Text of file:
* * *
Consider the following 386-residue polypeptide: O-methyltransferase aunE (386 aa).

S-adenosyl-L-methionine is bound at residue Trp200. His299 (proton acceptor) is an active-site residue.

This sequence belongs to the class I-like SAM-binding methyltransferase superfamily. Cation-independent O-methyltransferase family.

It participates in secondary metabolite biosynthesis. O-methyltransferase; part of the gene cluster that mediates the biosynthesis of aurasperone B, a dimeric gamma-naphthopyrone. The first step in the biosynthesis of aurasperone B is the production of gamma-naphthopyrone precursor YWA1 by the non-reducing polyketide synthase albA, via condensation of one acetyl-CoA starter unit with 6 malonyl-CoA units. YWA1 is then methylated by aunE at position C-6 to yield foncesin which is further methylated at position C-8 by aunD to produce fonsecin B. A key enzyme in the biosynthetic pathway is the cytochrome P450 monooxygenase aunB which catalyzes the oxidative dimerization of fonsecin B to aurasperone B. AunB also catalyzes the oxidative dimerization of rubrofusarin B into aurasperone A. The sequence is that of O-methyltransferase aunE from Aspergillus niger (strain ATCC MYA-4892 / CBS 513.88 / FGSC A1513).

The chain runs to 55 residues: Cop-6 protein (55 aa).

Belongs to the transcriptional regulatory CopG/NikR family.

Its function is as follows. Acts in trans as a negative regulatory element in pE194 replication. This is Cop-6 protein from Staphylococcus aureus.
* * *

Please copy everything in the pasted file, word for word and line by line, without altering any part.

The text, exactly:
Consider the following 386-residue polypeptide: O-methyltransferase aunE (386 aa).

S-adenosyl-L-methionine is bound at residue Trp200. His299 (proton acceptor) is an active-site residue.

This sequence belongs to the class I-like SAM-binding methyltransferase superfamily. Cation-independent O-methyltransferase family.

It participates in secondary metabolite biosynthesis. O-methyltransferase; part of the gene cluster that mediates the biosynthesis of aurasperone B, a dimeric gamma-naphthopyrone. The first step in the biosynthesis of aurasperone B is the production of gamma-naphthopyrone precursor YWA1 by the non-reducing polyketide synthase albA, via condensation of one acetyl-CoA starter unit with 6 malonyl-CoA units. YWA1 is then methylated by aunE at position C-6 to yield foncesin which is further methylated at position C-8 by aunD to produce fonsecin B. A key enzyme in the biosynthetic pathway is the cytochrome P450 monooxygenase aunB which catalyzes the oxidative dimerization of fonsecin B to aurasperone B. AunB also catalyzes the oxidative dimerization of rubrofusarin B into aurasperone A. The sequence is that of O-methyltransferase aunE from Aspergillus niger (strain ATCC MYA-4892 / CBS 513.88 / FGSC A1513).

The chain runs to 55 residues: Cop-6 protein (55 aa).

Belongs to the transcriptional regulatory CopG/NikR family.

Its function is as follows. Acts in trans as a negative regulatory element in pE194 replication. This is Cop-6 protein from Staphylococcus aureus.